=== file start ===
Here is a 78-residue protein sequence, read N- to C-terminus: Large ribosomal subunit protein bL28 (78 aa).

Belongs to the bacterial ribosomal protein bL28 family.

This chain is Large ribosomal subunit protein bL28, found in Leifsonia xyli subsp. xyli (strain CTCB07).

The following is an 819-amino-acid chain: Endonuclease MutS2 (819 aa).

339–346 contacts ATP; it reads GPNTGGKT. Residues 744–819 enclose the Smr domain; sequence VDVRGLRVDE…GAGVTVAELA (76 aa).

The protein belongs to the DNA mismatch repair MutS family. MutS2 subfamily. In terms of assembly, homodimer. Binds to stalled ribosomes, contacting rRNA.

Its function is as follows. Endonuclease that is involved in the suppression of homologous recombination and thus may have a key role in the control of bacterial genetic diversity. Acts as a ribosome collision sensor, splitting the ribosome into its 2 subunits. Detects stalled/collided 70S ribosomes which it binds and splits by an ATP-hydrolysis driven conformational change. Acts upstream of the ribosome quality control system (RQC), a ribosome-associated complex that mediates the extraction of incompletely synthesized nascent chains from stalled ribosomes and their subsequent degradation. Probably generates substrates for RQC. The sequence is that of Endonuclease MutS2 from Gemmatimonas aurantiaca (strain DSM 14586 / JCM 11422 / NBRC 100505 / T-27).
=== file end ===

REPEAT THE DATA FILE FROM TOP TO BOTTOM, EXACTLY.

Here is a 78-residue protein sequence, read N- to C-terminus: Large ribosomal subunit protein bL28 (78 aa).

Belongs to the bacterial ribosomal protein bL28 family.

This chain is Large ribosomal subunit protein bL28, found in Leifsonia xyli subsp. xyli (strain CTCB07).

The following is an 819-amino-acid chain: Endonuclease MutS2 (819 aa).

339–346 contacts ATP; it reads GPNTGGKT. Residues 744–819 enclose the Smr domain; sequence VDVRGLRVDE…GAGVTVAELA (76 aa).

The protein belongs to the DNA mismatch repair MutS family. MutS2 subfamily. In terms of assembly, homodimer. Binds to stalled ribosomes, contacting rRNA.

Its function is as follows. Endonuclease that is involved in the suppression of homologous recombination and thus may have a key role in the control of bacterial genetic diversity. Acts as a ribosome collision sensor, splitting the ribosome into its 2 subunits. Detects stalled/collided 70S ribosomes which it binds and splits by an ATP-hydrolysis driven conformational change. Acts upstream of the ribosome quality control system (RQC), a ribosome-associated complex that mediates the extraction of incompletely synthesized nascent chains from stalled ribosomes and their subsequent degradation. Probably generates substrates for RQC. The sequence is that of Endonuclease MutS2 from Gemmatimonas aurantiaca (strain DSM 14586 / JCM 11422 / NBRC 100505 / T-27).